Further, said DelGiudice, Pisaturo, who was elected to in 1992 where he served for 12 years, proposed a $130 million bond issue relative to the initiation of sewer development in the City of Warwick in 1994.
“He led the charge on that and was largely responsible for the passage of the $130 million bond issue,” said DelGiudice. “He can bring all that knowledge to the table and share it with the members of the Sewer Authority Board and move the board forward in the future.”
Vella-Wilkinson, a member of the Appointments Committee, as well as Colantuono, found Pisaturo’s résumé to be extremely impressive. However, they had issues that there would be potential conflicts of interest because of Pisaturo’s previous work with some of the vendors.
In that case, said Vella-Wilkinson, he would have to excuse himself from certain votes, which, in essence, would ultimately leave the seat empty.
Colantuono said while he’s not worried about what ward Pisaturo resides in, he’s more interested in possible conflicts of interest.
“I’m concerned about that,” he said.
As far as the issue of a conflict of interest, Pisaturo originally retired earlier this year but went back to work for the company temporarily. He plans to retire again from his position within the month.
Additionally, DelGiudice said that if the council intends to disqualify people who have worked in the industry because they may or may not have a deal with someone they previously worked with, it would be nearly impossible to find a candidate who is uniquely qualified.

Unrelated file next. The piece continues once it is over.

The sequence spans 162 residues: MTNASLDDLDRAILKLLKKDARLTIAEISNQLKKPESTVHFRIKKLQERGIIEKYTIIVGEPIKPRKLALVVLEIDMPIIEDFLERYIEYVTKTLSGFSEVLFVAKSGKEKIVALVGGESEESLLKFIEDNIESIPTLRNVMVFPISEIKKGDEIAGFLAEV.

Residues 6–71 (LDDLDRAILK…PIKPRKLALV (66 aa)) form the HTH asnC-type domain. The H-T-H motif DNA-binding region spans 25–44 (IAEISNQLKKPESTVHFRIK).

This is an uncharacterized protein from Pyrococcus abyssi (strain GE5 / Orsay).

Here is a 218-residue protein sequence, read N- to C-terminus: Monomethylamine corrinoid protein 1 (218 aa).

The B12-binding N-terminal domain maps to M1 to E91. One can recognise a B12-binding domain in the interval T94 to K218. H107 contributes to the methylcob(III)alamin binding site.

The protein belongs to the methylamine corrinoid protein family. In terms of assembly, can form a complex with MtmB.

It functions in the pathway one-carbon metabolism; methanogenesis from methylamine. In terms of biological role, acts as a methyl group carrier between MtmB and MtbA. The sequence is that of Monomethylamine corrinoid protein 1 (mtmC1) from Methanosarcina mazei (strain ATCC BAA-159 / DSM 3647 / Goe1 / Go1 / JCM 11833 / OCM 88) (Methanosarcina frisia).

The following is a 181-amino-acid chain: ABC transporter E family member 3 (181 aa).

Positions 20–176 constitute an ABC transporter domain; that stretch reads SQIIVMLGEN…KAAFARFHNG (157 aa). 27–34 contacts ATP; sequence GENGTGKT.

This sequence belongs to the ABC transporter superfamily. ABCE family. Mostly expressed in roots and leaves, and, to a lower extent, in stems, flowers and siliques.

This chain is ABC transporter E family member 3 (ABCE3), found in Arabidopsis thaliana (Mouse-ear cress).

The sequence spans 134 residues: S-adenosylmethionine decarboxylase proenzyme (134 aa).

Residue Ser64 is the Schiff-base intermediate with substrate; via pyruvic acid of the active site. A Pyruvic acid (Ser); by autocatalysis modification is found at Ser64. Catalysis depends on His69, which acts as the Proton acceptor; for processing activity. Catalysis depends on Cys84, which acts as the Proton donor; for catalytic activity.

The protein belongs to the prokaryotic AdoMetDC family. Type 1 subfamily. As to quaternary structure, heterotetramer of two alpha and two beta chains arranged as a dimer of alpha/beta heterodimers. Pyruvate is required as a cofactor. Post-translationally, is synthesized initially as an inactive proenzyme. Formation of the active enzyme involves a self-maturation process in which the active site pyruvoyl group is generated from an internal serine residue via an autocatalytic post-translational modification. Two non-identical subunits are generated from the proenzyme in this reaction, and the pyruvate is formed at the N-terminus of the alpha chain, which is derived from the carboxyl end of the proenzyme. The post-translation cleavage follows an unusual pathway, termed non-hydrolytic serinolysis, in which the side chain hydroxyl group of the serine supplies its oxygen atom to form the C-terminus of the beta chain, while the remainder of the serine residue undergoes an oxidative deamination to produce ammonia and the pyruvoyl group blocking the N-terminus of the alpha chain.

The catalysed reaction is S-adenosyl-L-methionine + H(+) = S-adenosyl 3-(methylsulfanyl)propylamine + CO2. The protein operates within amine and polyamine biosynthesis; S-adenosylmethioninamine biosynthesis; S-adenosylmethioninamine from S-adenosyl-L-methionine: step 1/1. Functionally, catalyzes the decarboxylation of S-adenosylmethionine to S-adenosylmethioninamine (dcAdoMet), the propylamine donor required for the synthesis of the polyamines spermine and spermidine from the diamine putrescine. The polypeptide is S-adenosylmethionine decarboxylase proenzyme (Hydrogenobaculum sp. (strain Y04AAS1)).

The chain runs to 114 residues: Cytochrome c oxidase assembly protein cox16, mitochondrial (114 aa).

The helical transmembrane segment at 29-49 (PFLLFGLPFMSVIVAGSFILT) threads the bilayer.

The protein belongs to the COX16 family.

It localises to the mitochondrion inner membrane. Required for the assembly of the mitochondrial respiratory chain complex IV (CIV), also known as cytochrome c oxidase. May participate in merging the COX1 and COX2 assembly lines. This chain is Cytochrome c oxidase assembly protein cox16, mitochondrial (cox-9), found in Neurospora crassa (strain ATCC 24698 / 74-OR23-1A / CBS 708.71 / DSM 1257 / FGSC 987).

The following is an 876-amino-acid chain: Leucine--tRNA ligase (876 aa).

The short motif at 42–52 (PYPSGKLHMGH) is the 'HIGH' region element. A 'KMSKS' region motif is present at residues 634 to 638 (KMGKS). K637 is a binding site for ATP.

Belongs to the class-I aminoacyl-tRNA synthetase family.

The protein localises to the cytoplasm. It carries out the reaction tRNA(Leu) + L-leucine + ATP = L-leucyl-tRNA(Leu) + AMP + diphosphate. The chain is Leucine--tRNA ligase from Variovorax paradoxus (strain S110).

“It just doesn’t make sense,” said DelGiudice. “We need people who have worked in that field. [He] has all of the qualifications, and I don’t believe there is anyone more qualified than Carlo.”
Vella-Wilkinson raised another concern. She expressed frustration that she was never given an opportunity to seek someone in her own ward who is uniquely qualified to serve on the board. Ward 9 Councilman Steven Merolla said he was amused by the entire debate.
“I’m kind of chuckling here as I listen to everybody because it was only about a year ago that we all voted to disband the Warwick Sewer Authority,” he said. “Remember why? Because it was so badly mismanaged.”
He also recalled Pisaturo’s positive impacts on the council in the 12 years he served.
“Carlo always had an opinion and was never afraid to voice it,” Merolla said. “Looking at that Sewer Authority, that’s a very refreshing change. You really need an independent voice.”
But by the end of the discussion, the majority ruled and it was decided that Pisaturo would not be appointed. Before the meeting adjourned, Pisaturo was able to voice his opinion via the 15-minute period that allows people to share their thoughts.
He said while personal conflicts always exit, he was able to put aside his feelings when he served in the council and would have done the same as a member of the Sewer Authority.
“I feel my knowledge and expertise could have been a big asset to the Sewer Authority, but I guess some of the members of the council didn’t feel that way,” he said. “To the people who voted for me, I thank you.”